A step-by-step process for how to transition from co-sleeping to crib. Move your baby out of your bed and into his/her own. The method I used, without crying, to move both of my babies into their own sleep space by 3-4 months.
Note: This will be easiest at around 3-4 months, but the strategies can work at most ages. Babies just tend to be less adaptable as they get older so you may get more resistance with an older baby/toddler/child, but it is possible.
Co-sleeping is a controversial issue today. The American Academy of Pediatrics (AAP), in its 2022 updated recommendations, continues to identify co-sleeping as one of the causes of Sudden Infant Death Syndrome (SIDS) (Moon, Carlin, Hand), but according to one NPR article (2018), more than 1 in 4 moms are still co-sleeping (Doucleff).
On the other side of that, Anthropologists like Mckenna (2020) (Safe Infant Sleep), actually recommend co-sleeping with newborns. In her article, “How Cosleeping Can Help You and Your Baby,” Divecha (2020) states: “When parents and babies sleep together, their heart rates, brain waves, sleep states, oxygen levels, temperature, and breathing influence one another.” Meaning that during this vulnerable time of a baby’s life, being close to his/her mother actually helps him/her survive.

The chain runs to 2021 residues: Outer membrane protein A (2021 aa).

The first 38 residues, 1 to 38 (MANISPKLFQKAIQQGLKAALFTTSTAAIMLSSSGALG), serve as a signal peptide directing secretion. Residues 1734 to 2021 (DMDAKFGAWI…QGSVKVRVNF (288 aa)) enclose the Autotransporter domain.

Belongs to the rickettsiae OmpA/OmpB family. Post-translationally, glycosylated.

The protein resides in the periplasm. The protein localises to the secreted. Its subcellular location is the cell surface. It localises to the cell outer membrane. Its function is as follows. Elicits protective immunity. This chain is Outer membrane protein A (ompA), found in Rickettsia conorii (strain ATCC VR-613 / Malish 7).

From the anthropologist’s view of things, co-sleeping with a newborn actually reduces the rate of SIDS (noting that the rate is lowest in countries where co-sleeping rates are highest). So if you are co-sleeping, practice safe co-sleeping (see those recommendations here), by keeping blankets and pillows away from your baby and keeping them on their back. Breastfeeding also helps reduce the risk of SIDS and is recommended if you’re co-sleeping.
How to Transition from Co-sleeping to Crib
If you’ve decided it’s time to transition your baby from co-sleeping to crib, I can help you do that the gentle way. I started out co-sleeping with both of my babies and transitioned my first to his crib at 3 months (a little early but it just worked out that way) and my second fully to his bassinet at 3-4 months and then to a crib at 8 months.
After reading and watching videos about other moms in similar situations letting their babies cry for hours, I decided to make my own way without just letting my baby cry.